Marriage Is Going Out of Fashion: What Does This Mean for the World?

Marriage Is Going Out of Fashion

In the last 50 years the percentage of people married during the course of their lifetime has halved. What used to be an indisputable cultural institution in the West is now increasingly seen as a lifestyle choice, and one which is regarded as outdated and increasingly irrelevant by a growing proportion of young people.

While these types of generational shifts are complex and highly nuanced, we can learn something from identifying key drivers that have changed in wider society. We can then put them into a wider context while discussing how the world may change as the percentage of people who are married continues to fall.

Before we look into why this trend may be happening, let’s think a little more about the impact it is likely to have on more things than solely marital arrangements within couples. One interesting example is the rise in the cost of living as a proportion of income. The need to run a car, commute long distances to work and tackle inflated property markets to get on the ladder all have a profound impact on spending power. Add in the fact that the proportion of unmarried people is growing, and it makes you wonder: could we see a profound shift towards shared living?

It seems to be that the days of getting married and entering a job for life not long out of school are long gone. Those who are still marrying are delaying it beyond 30 in increasing numbers, wanting to maintain the freedom to travel and the flexibility that comes from being able to put your career first in your 20s. This could lead to more and more multi-person house shares, particularly in large cities and sprawling urban areas with a higher density of people.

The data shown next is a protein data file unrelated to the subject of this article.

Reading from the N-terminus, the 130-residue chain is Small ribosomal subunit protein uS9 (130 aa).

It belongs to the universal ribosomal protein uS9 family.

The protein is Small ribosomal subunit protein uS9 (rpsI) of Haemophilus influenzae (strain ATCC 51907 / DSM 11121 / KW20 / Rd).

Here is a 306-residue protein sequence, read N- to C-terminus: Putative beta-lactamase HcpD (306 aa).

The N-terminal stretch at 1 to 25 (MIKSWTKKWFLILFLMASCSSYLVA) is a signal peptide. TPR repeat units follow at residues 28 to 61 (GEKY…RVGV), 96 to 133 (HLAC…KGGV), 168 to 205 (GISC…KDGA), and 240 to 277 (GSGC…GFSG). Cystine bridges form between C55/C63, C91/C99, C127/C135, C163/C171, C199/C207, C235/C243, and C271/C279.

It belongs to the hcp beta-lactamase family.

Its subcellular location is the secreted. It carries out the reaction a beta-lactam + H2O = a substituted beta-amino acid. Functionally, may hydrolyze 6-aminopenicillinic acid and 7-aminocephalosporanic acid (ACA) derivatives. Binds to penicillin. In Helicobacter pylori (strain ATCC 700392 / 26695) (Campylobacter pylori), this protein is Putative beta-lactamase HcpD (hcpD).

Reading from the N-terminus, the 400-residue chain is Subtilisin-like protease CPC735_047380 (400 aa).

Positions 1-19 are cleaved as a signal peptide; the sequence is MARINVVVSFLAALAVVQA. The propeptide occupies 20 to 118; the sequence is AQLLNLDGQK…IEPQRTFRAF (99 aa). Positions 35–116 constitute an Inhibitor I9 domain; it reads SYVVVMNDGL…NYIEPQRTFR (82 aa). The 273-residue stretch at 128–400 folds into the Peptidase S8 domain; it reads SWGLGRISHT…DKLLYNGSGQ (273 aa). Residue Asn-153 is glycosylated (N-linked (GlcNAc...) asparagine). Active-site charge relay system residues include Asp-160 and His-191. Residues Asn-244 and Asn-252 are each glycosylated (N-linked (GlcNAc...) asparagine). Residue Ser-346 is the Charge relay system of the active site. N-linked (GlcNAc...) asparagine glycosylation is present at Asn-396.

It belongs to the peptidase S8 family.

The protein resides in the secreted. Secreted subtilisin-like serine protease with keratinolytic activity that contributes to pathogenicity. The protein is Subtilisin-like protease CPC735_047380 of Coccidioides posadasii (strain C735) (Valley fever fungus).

While these types of arrangements are common with university students, we may see them continue for a significant proportion of graduates and young working professionals as they navigate their 20s.

This would then have a knock-on effect to the social lives of those living in such arrangements. On the one hand you could argue that being in a multi-person house will lead to greater levels of socialising, and you may be right.

But what if it could also lead to a more closed off, slightly insular social life in which it becomes increasingly uncommon to meet people outside of your small social circle? The cost of living and the rise in alcohol prices leads to more and more people drinking at home as the pub and bar sector contracts almost yearly. With a readymade circle of friends already at home behind the front door, there may not be the same pull to go out and meet new people.

If you then factor in other shifts in society, you start to see why the marriage rate may well be dropping. A reduction in face-to-face social contact could be one factor causing fewer people to be in relationships, which in turn leads to a lower percentage of marriages.

Pubs and bars are seeing fewer patrons, social media means more people connect with friends online, and even trips out to the casino or a skill class where you could meet new people are increasingly being replaced by playing in online casinos and learning new skills online.

The problem here is that while we can connect with more people than ever before, the number of meaningful connections is actually dropping. Having the ability to instantly compare your status with anyone in the world is also something that’s rarely good for your self-confidence or mental health.

Once these two things start to take a downward turn, it can be hard to find the energy to go out into the wider world and introduce yourself to new people. Before long, online social contact becomes the norm and a significant number of people become isolated despite being surrounded by other people.

Let’s put aside the negative aspects of online living for the time being and think about a big question to end this analysis with: does it really matter if the marriage rate declines? One thing that’s clear is that families where the parents are married are more likely to stay together than those who aren’t, and if children are involved, they will typically fair better in life with two parents living with them than one. Of course, there are exceptions to this, especially if the two parents are still together but chose not to get married, but the general trend is clear.

No matter what, it’ll be highly insightful to think about how these issues evolve and change over the coming years.

Gretchen Walker
Gretchen is a homemaker by day and writer by night. She takes a keen interest in life as it unfolds around her and spends her free time observing people go about their everyday affairs.